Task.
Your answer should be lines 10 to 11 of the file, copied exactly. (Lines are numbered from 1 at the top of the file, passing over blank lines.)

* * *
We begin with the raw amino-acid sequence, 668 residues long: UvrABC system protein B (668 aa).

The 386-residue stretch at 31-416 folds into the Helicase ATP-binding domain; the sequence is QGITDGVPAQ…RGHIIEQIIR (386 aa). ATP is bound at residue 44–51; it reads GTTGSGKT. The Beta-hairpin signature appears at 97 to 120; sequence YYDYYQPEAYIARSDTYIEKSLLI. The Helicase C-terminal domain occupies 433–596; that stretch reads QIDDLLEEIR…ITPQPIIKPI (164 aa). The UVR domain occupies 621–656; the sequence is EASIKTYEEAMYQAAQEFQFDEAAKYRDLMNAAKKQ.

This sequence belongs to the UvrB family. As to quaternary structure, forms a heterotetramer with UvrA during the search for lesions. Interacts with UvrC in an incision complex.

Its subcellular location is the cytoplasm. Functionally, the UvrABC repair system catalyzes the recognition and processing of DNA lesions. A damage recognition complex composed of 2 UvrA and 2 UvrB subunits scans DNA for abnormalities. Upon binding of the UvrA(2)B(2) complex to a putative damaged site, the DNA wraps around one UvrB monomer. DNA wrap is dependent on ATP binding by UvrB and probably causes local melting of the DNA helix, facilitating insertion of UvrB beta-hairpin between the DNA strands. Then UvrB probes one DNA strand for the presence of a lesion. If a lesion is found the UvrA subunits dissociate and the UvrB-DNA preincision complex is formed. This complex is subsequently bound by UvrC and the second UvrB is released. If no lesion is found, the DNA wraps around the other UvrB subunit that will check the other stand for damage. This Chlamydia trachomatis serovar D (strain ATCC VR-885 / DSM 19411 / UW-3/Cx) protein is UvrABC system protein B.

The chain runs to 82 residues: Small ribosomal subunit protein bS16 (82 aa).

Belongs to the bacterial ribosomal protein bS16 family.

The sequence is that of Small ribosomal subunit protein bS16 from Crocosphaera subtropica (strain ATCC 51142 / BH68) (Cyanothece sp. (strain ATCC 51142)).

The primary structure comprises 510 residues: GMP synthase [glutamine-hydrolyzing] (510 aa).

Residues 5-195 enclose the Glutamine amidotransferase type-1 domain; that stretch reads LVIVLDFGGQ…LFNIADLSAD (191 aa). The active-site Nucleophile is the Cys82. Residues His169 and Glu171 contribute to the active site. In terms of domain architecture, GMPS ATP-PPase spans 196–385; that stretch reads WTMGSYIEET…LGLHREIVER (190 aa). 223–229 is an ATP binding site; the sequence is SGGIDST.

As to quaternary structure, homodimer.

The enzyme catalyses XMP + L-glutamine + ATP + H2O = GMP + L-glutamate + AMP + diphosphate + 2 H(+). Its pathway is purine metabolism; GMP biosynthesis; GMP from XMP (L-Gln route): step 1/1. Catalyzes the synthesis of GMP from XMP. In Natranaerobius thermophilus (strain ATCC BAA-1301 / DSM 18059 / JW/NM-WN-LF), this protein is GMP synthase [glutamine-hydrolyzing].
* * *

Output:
As to quaternary structure, homodimer.

The enzyme catalyses XMP + L-glutamine + ATP + H2O = GMP + L-glutamate + AMP + diphosphate + 2 H(+). Its pathway is purine metabolism; GMP biosynthesis; GMP from XMP (L-Gln route): step 1/1. Catalyzes the synthesis of GMP from XMP. In Natranaerobius thermophilus (strain ATCC BAA-1301 / DSM 18059 / JW/NM-WN-LF), this protein is GMP synthase [glutamine-hydrolyzing].